Community Pharmacist Views On The Early Stages Of Implementation Of A Pathfinder Sore Throat Test And Treat Service In Wales: An Exploratory Study
Received 30 July 2019
Accepted for publication 23 September 2019
Published 11 November 2019 Volume 2019:8 Pages 105—113
Checked for plagiarism Yes
Review by Single-blind
Peer reviewer comments 4
Editor who approved publication: Professor Jonathan Ling
Efi Mantzourani,1,2 Ricky Hicks,1 Andrew Evans,3 Emma Williams,2 Cheryl Way,2 Rhian Deslandes1
1School of Pharmacy and Pharmaceutical Sciences, Cardiff University, Cardiff, Wales, UK; 2NHS Wales Informatics Service, Primary Care Services, Cardiff, Wales, UK; 3Welsh Government, Health and Social Services, Cardiff, Wales, UK
Correspondence: Efi Mantzourani
NHS Wales Informatics Service, Cowbridge Road, Cardiff, UK and School of Pharmacy and Pharmaceutical Sciences, Cardiff University, Redwood Building, King Edward VII Avenue, Cardiff CF10 3NB, UK
Tel +44 29 20 870 452
Objectives: To explore the views and opinions of community pharmacists regarding their initial experience of and levels of preparedness for the pathfinder sore throat test and treat (STTT) service in Wales.
Methods: A phenomenological qualitative approach with constructivist paradigm was adopted as the first cycle of ongoing action research. Semi-structured interviews with community pharmacists who had completed at least three consultations within the first 3 weeks of the service were conducted, with informed consent and audio recorded. Interviews were transcribed ad verbatim and data were thematically analysed both inductively and deductively.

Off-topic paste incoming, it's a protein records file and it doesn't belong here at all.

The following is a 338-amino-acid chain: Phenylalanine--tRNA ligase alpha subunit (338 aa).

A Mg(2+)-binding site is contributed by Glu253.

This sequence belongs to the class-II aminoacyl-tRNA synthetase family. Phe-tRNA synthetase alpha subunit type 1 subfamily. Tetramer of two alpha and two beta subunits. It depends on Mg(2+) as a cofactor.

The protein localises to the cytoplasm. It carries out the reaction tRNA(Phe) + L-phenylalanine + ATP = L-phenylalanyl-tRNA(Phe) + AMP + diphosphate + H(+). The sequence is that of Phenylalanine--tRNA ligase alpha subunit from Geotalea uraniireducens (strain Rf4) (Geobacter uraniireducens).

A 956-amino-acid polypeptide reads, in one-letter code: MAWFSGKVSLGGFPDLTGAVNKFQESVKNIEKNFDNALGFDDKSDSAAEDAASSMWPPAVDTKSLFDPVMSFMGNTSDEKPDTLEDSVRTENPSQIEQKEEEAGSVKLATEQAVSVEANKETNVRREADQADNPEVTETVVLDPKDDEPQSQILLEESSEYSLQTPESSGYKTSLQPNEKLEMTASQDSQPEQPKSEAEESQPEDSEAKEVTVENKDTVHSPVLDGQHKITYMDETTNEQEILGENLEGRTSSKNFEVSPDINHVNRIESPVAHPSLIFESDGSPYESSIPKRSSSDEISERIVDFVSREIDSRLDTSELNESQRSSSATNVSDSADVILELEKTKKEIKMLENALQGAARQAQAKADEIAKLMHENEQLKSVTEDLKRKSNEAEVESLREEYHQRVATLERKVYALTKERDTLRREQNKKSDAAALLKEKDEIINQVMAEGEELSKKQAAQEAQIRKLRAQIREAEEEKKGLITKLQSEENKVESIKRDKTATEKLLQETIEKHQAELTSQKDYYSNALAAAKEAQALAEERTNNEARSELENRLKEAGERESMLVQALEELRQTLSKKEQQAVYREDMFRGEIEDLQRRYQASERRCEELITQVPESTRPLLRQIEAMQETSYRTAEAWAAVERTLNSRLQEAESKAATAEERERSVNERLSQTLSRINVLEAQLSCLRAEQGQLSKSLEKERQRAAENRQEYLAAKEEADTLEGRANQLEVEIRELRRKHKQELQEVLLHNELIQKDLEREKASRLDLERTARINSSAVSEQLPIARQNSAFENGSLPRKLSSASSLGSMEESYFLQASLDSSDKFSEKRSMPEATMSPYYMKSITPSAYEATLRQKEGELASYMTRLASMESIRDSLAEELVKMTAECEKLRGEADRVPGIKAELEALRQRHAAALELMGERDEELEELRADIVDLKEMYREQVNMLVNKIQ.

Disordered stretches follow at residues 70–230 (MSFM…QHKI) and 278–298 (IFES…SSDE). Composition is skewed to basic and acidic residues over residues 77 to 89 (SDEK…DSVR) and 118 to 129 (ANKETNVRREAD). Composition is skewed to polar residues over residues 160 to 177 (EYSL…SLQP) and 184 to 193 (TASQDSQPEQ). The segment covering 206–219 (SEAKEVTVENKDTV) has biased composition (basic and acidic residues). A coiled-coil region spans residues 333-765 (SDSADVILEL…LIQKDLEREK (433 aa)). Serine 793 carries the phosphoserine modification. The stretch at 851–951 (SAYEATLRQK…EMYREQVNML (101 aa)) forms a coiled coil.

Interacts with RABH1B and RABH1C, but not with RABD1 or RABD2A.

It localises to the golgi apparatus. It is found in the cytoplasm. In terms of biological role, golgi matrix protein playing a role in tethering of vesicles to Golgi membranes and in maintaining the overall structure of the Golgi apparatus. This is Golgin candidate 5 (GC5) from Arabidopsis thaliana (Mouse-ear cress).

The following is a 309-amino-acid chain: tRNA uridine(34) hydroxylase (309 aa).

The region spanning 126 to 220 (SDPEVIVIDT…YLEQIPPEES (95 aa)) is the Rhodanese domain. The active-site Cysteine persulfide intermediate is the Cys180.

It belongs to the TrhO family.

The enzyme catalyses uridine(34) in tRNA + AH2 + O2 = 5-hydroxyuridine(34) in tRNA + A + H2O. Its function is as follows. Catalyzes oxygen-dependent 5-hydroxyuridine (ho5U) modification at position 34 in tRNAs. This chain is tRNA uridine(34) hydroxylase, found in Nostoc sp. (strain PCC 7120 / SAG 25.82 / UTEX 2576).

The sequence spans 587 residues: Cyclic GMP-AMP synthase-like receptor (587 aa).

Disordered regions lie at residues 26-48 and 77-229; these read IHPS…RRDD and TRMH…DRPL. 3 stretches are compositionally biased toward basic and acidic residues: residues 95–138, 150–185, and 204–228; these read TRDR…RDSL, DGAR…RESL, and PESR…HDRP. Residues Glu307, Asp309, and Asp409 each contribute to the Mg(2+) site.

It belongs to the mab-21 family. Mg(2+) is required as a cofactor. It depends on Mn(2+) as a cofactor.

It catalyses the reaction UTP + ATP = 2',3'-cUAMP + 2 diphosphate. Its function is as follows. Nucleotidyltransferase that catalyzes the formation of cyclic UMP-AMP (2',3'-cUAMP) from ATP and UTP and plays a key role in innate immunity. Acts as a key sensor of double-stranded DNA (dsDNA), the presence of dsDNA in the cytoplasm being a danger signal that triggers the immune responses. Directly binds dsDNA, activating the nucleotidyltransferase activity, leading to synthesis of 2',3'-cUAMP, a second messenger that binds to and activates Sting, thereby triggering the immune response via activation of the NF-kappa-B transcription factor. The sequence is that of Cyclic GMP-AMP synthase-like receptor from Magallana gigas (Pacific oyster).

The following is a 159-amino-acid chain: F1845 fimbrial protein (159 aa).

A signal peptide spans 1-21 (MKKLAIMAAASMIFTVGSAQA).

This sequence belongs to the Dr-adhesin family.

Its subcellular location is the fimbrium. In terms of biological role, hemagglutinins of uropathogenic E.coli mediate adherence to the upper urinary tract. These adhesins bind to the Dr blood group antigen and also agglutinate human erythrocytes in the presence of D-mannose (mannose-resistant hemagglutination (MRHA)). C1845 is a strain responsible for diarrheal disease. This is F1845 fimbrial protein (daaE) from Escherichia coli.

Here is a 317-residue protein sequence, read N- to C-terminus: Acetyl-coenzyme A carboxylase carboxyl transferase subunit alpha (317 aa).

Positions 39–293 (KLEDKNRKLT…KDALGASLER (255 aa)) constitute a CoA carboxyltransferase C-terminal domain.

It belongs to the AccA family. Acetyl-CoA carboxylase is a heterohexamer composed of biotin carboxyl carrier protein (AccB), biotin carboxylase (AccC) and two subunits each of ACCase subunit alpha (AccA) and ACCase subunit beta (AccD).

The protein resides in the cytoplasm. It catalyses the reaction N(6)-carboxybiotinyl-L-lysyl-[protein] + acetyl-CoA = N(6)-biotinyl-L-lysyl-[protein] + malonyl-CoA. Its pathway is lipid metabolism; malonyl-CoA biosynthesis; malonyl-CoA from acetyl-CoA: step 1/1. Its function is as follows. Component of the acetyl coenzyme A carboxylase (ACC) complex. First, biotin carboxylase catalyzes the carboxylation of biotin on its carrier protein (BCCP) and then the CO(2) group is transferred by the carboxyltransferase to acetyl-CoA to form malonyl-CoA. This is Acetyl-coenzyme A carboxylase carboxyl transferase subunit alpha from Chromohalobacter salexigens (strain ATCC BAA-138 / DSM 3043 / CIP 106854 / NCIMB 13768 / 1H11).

Results: A total of seven interviews with pharmacists who had conducted more than three consultations identified three main themes: 1) perceived impact of the service on patient care, including the value of the structure and technology infrastructure, the role of STTT towards antimicrobial stewardship, and its potential role in rebalancing primary care resources so that workload is distributed appropriately among healthcare professionals; 2) factors that empower pharmacists to deliver the service, in particular quality and consistency of training, appropriate staffing resource and internally motivated willingness to engage; 3) interface with GP surgeries such as nature of existing relationships before implementing the service, role of GP staff and GP perceived value of STTT.
Conclusion: The pathfinder STTT service has been well received by pharmacists who recognised the service’s role in providing patient education and contributing to principles of antimicrobial stewardship and described factors that would empower them to deliver the service confidently. Results have been fed back to the service implementation team to inform future developments.
Keywords: sore throat test and treat, point-of-care testing, community pharmacy, antimicrobial stewardship, pharmacy services
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